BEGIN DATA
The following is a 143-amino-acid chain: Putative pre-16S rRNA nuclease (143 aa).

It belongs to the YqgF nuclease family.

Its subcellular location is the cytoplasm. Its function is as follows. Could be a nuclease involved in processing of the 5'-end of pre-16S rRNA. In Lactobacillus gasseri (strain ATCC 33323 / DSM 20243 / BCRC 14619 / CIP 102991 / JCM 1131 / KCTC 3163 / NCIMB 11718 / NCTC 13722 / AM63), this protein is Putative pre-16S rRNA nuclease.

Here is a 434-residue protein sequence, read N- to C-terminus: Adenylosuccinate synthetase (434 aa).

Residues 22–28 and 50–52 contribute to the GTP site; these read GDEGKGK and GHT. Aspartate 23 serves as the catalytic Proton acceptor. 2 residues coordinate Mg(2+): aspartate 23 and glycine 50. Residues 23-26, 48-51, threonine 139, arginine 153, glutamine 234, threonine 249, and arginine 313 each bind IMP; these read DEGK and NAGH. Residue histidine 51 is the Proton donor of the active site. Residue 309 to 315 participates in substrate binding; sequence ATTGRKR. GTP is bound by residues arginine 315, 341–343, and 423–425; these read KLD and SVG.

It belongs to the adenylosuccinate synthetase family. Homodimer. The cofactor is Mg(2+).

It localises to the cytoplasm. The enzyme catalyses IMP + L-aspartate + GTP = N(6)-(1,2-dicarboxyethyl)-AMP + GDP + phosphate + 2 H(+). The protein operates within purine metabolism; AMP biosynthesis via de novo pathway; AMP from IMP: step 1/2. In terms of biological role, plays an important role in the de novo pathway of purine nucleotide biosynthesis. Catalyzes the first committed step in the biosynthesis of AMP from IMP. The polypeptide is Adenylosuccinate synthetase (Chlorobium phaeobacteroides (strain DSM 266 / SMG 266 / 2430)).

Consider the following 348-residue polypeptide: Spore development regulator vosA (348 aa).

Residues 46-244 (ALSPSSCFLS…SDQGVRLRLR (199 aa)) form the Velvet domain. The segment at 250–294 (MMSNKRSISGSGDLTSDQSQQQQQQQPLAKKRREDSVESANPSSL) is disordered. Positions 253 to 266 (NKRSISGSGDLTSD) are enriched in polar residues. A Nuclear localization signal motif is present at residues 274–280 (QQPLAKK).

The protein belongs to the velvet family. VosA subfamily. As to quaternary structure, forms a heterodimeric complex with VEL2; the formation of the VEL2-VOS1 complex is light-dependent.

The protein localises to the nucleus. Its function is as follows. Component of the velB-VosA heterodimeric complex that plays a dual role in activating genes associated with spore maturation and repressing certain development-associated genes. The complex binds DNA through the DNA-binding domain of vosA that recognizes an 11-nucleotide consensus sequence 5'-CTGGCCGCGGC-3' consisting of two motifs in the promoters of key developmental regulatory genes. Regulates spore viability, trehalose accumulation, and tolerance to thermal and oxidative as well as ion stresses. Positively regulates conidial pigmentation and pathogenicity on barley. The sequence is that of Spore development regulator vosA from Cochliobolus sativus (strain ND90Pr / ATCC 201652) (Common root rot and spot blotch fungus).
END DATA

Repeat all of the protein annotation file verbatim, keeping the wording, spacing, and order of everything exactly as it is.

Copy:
The following is a 143-amino-acid chain: Putative pre-16S rRNA nuclease (143 aa).

It belongs to the YqgF nuclease family.

Its subcellular location is the cytoplasm. Its function is as follows. Could be a nuclease involved in processing of the 5'-end of pre-16S rRNA. In Lactobacillus gasseri (strain ATCC 33323 / DSM 20243 / BCRC 14619 / CIP 102991 / JCM 1131 / KCTC 3163 / NCIMB 11718 / NCTC 13722 / AM63), this protein is Putative pre-16S rRNA nuclease.

Here is a 434-residue protein sequence, read N- to C-terminus: Adenylosuccinate synthetase (434 aa).

Residues 22–28 and 50–52 contribute to the GTP site; these read GDEGKGK and GHT. Aspartate 23 serves as the catalytic Proton acceptor. 2 residues coordinate Mg(2+): aspartate 23 and glycine 50. Residues 23-26, 48-51, threonine 139, arginine 153, glutamine 234, threonine 249, and arginine 313 each bind IMP; these read DEGK and NAGH. Residue histidine 51 is the Proton donor of the active site. Residue 309 to 315 participates in substrate binding; sequence ATTGRKR. GTP is bound by residues arginine 315, 341–343, and 423–425; these read KLD and SVG.

It belongs to the adenylosuccinate synthetase family. Homodimer. The cofactor is Mg(2+).

It localises to the cytoplasm. The enzyme catalyses IMP + L-aspartate + GTP = N(6)-(1,2-dicarboxyethyl)-AMP + GDP + phosphate + 2 H(+). The protein operates within purine metabolism; AMP biosynthesis via de novo pathway; AMP from IMP: step 1/2. In terms of biological role, plays an important role in the de novo pathway of purine nucleotide biosynthesis. Catalyzes the first committed step in the biosynthesis of AMP from IMP. The polypeptide is Adenylosuccinate synthetase (Chlorobium phaeobacteroides (strain DSM 266 / SMG 266 / 2430)).

Consider the following 348-residue polypeptide: Spore development regulator vosA (348 aa).

Residues 46-244 (ALSPSSCFLS…SDQGVRLRLR (199 aa)) form the Velvet domain. The segment at 250–294 (MMSNKRSISGSGDLTSDQSQQQQQQQPLAKKRREDSVESANPSSL) is disordered. Positions 253 to 266 (NKRSISGSGDLTSD) are enriched in polar residues. A Nuclear localization signal motif is present at residues 274–280 (QQPLAKK).

The protein belongs to the velvet family. VosA subfamily. As to quaternary structure, forms a heterodimeric complex with VEL2; the formation of the VEL2-VOS1 complex is light-dependent.

The protein localises to the nucleus. Its function is as follows. Component of the velB-VosA heterodimeric complex that plays a dual role in activating genes associated with spore maturation and repressing certain development-associated genes. The complex binds DNA through the DNA-binding domain of vosA that recognizes an 11-nucleotide consensus sequence 5'-CTGGCCGCGGC-3' consisting of two motifs in the promoters of key developmental regulatory genes. Regulates spore viability, trehalose accumulation, and tolerance to thermal and oxidative as well as ion stresses. Positively regulates conidial pigmentation and pathogenicity on barley. The sequence is that of Spore development regulator vosA from Cochliobolus sativus (strain ND90Pr / ATCC 201652) (Common root rot and spot blotch fungus).